An EU summit call today for Gaddafi to “relinquish power immediately” is seen as vital for helping to win support from Arab League meeting of foreign ministers on Saturday. [...]
William Hague, the foreign secretary said that Britain was happy to talk to the council, but stopped well short of recognition. A letter written by Mr Hague yesterday urged the EU to strip Gaddafi of diplomatic recognition.
“The EU and its member states will not work or co-operate with Gaddafi [and should] support the suspension of Gaddafi’s sovereign immunity, removing from him the protection enjoyed by heads of state,” he wrote.
Meanwhile, it’s becoming apparent that the rebels’ inexperience and lack of weaponry appears to be making all the difference as Libya explodes into civil war:
“We have God on our side and a just cause, but Qaddafi has better weapons,” says Sarhan Khaled, a 34-year-old businessman who has been fighting just west of the oil town of Ras Lanuf for the past four days. “We’ll fight either way, but we’d like the international community to stop his planes.”
This afternoon NATO is considering a no-fly zone to protect the uprising – something the rebels have been begging for – and economic sanctions have been heaped on Qaddafi and his associates. [...]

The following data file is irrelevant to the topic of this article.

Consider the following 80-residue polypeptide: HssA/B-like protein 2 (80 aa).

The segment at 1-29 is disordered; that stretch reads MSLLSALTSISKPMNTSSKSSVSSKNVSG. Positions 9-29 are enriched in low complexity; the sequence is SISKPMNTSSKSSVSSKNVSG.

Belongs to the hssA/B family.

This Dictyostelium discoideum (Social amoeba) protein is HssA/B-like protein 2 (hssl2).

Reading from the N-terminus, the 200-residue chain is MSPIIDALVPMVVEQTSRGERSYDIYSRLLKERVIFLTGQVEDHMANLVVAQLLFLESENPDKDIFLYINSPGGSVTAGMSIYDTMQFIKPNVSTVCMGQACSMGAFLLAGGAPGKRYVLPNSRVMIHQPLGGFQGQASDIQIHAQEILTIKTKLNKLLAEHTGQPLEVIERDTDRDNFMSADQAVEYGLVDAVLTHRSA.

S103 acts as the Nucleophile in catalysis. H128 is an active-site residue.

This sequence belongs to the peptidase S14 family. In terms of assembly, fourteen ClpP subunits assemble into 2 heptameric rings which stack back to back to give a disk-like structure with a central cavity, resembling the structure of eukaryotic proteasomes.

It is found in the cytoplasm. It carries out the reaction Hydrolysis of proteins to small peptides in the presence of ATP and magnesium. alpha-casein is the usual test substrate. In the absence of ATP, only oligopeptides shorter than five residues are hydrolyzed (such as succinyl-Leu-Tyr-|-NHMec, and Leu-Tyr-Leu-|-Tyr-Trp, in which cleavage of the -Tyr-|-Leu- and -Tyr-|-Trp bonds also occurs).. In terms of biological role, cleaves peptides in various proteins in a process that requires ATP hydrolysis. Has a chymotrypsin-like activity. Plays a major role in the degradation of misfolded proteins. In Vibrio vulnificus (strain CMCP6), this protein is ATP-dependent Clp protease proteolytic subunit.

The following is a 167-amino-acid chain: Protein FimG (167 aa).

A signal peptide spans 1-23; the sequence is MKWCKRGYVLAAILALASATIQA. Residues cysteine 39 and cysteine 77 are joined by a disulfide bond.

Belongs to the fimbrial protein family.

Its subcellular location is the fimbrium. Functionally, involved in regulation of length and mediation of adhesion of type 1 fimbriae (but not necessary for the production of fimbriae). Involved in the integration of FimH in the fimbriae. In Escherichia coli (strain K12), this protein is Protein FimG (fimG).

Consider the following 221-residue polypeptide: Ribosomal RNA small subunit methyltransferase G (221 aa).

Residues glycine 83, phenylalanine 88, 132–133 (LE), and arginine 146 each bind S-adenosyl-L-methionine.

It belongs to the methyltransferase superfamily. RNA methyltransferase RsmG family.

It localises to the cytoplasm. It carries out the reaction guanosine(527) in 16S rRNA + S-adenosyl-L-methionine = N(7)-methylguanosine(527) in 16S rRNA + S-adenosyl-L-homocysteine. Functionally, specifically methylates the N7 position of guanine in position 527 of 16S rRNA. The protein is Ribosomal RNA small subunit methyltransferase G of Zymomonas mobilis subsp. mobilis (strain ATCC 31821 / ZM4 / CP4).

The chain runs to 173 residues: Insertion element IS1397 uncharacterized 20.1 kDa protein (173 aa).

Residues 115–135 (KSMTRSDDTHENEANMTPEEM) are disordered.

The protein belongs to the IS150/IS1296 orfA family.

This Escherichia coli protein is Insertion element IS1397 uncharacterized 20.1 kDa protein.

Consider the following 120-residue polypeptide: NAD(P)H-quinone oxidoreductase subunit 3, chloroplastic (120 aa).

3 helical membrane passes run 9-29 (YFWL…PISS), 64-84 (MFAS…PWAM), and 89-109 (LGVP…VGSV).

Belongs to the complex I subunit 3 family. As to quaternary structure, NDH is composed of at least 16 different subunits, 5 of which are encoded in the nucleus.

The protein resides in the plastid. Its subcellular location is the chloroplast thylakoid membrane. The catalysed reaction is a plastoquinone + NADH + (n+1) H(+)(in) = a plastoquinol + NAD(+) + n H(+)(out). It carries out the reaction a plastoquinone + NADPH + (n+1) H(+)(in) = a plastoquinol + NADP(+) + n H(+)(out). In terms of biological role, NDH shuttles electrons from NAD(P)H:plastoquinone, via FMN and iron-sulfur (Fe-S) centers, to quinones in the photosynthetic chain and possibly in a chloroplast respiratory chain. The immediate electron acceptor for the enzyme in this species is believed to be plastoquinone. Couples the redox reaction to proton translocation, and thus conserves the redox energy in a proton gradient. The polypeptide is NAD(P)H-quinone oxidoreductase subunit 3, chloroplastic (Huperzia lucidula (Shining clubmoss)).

[E]vents today show that consideration of further moves could soon become moot.
Late Thursday afternoon some of the largely civilian militia at the forefront of the uprising against Qaddafi’s 41-year reign started to withdraw from Ras Lanuf after a withering assault by mortars, rocket fire, and warplanes over the past two days.
After pummeling the rebel positions from the air, forces loyal to Qaddafi maneuvered in the desert south of the lightly armed rebels, who are generally visible in large clusters along the highway, to attack them from their flank. As of this writing, the town appeared to remain in rebel hands, albeit shakily.
Today’s assault, to be sure, involved far more than planes. Though the rebels have rockets, they have had difficulty locating Qaddafi’s forces and are generally unskilled operators. That means that Qaddafi’s forces have been able to rain mortars and rockets on the area with little fear of reprisals.
Does anyone else think that the EU’s chest-thumping is falling on deaf ears? Does anyone believe that Qaddafi is taking them seriously? I’m trying to think otherwise, but there’s really no convincing information to the contrary.
Here’s what Governor Walker thinks about polls: